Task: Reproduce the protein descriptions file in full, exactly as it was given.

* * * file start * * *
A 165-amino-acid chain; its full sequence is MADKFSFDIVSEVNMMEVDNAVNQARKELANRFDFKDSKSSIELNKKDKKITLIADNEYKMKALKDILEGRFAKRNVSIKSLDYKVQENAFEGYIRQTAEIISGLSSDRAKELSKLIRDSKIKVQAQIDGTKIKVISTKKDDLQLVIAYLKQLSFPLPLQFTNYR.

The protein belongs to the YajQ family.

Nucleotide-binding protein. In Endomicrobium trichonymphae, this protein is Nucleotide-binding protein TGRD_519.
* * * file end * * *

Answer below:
A 165-amino-acid chain; its full sequence is MADKFSFDIVSEVNMMEVDNAVNQARKELANRFDFKDSKSSIELNKKDKKITLIADNEYKMKALKDILEGRFAKRNVSIKSLDYKVQENAFEGYIRQTAEIISGLSSDRAKELSKLIRDSKIKVQAQIDGTKIKVISTKKDDLQLVIAYLKQLSFPLPLQFTNYR.

The protein belongs to the YajQ family.

Nucleotide-binding protein. In Endomicrobium trichonymphae, this protein is Nucleotide-binding protein TGRD_519.